^^^^^^^^^^^^^^^^^^^^^^^^^^^^^^^^^^^^^^^^^^^^^^^^^^ ^^^^^^^^^^^^^^^^^^^^

Do you see the word "pure" there?


I was answering the OP question in his context, not writing a book. Thanks
for yor review, anyway.

--
Salu2
Jul 22 '05 #17

P: n/a

It doesn't work. I ran the program and the Win OS printed:

pure virtual method called

This application has requested the Runtime to terminate it
in an unusual way.
Please contact the application's support team for more
information.
A nice bit of help there!
I'm off to redesign it.
-JKop
Jul 22 '05 #18

P: n/a
I'm very nearly finished my template. It's "const" compatible, if you know
what I mean, eg. you can define a both a non-const object and a const object
with it and they'll behave as expected. Here's how you use it: First you
make a function like so

void CleanUp_HKEY(HKEY& hkey, bool& to_be_closed)
{
if (to_be_closed)
{
RegCloseKey(hkey);
to_be_closed = false;
}
}

And you define your object as so:

AutoDestructive<HKEY,CleanUp_HKEY> my_key;

To gain access to the actual HKEY object, you use function notation, eg. to
pass it to a function that takes a HKEY:

SomeFunct(my_key());

Or even just setting it yourself:

my_key() = HKEY();
It's not quite finished yet, I don't know if I've to make it volatile
compatible. Also, I need to deal with the constructors of the type I'm
protecting. Anyway, here it is:
//auto_destruct.hpp : assume that there's inclusion guards

template<class T, void (&CleanUp)(T&,bool&)>
class AutoDestructive
{
private:

AutoDestructive(const AutoDestructive& original) :
t(original.t),
t_ref(t),
to_be_auto_destructed(false) { }
AutoDestructive& operator=(const AutoDestructive&);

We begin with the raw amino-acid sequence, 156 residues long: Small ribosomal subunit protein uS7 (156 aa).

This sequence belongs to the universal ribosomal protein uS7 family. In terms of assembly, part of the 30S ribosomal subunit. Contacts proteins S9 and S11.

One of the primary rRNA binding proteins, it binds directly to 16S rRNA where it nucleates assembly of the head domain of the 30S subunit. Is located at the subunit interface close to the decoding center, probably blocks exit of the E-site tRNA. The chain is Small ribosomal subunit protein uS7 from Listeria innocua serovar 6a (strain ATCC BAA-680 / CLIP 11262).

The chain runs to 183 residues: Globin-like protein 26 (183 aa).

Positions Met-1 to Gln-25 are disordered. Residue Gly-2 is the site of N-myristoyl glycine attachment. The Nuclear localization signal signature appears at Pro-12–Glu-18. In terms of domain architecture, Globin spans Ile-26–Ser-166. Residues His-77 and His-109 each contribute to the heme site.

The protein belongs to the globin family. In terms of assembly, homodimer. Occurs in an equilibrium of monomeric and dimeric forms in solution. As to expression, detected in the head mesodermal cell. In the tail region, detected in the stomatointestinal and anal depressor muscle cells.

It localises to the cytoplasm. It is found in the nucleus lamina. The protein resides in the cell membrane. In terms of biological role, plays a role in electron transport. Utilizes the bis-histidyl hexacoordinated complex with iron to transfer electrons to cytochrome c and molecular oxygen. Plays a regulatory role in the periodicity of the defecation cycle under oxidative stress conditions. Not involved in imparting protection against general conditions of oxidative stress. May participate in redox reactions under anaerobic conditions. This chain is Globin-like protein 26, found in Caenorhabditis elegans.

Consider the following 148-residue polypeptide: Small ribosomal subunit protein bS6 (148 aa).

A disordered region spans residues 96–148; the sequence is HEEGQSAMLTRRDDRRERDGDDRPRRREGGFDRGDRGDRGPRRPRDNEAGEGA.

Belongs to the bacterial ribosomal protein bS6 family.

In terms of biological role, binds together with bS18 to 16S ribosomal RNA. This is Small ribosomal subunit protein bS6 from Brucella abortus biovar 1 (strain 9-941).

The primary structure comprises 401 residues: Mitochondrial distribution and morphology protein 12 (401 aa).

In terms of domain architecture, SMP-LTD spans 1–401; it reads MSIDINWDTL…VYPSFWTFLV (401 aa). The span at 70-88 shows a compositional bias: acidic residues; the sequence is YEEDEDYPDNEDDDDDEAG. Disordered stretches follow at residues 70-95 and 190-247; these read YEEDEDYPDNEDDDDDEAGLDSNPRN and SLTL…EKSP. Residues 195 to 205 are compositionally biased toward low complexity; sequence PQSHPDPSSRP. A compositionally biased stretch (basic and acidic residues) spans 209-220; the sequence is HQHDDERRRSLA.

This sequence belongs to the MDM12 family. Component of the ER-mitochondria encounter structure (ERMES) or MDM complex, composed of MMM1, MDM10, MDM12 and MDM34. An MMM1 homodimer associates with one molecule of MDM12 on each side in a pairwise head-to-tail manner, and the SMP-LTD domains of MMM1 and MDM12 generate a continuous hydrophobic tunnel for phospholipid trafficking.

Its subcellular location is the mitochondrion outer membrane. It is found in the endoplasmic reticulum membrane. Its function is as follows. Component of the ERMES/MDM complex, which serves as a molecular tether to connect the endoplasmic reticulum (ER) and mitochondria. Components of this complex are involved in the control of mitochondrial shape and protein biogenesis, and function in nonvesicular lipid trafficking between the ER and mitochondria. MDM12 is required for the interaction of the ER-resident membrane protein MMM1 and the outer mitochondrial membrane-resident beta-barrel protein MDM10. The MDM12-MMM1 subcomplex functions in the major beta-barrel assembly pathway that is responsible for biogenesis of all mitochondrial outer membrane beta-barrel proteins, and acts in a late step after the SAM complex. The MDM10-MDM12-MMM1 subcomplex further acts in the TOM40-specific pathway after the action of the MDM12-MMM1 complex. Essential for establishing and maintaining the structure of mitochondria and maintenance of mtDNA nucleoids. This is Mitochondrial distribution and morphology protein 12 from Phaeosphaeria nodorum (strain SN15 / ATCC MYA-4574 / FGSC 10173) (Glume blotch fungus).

AutoDestructive* operator&();
const AutoDestructive* operator&() const;

private:

mutable T t;

public:

T& t_ref;

mutable bool to_be_auto_destructed;

AutoDestructive() : t(), t_ref(t), to_be_auto_destructed(false) {}

~AutoDestructive() { CleanUp(t,to_be_auto_destructed); }

T& operator()() { return t_ref; }
const T& operator()() const { return t_ref; }
};
And here's a sample usage:

// blah.cpp

#include <auto_destruct.hpp>

void CleanUp_HKEY(HKEY& hkey, bool& to_be_closed)
{
if (to_be_closed)
{
RegCloseKey(hkey);

to_be_closed = false;
}
}

void CleanUp_HDLL(HDLL& hdll, bool& to_be_freed)
{
if (to_be_freed)
{
FreeLibrary(hdll);
to_be_freed = false;
}
}

typedef AutoDestructive<HKEY,CleanUp_HKEY> AutoDestructive_HKEY;

typedef AutoDestructive<HDLL,CleanUp_HDLL> AutoDestructive_HDLL;

int main()
{
AutoDestructive_HKEY hkey;

LONG error_code = RegOpenKeyEx(HKEY_CLASSES_ROOT,
"*",
0,
KEY_QUERY_VALUE|KEY_SET_VALUE,
&hkey());

if (error_code == ERROR_SUCCESS)
{
hkey.to_be_auto_destructed = true;
}

//Some suff, exception might get thrown here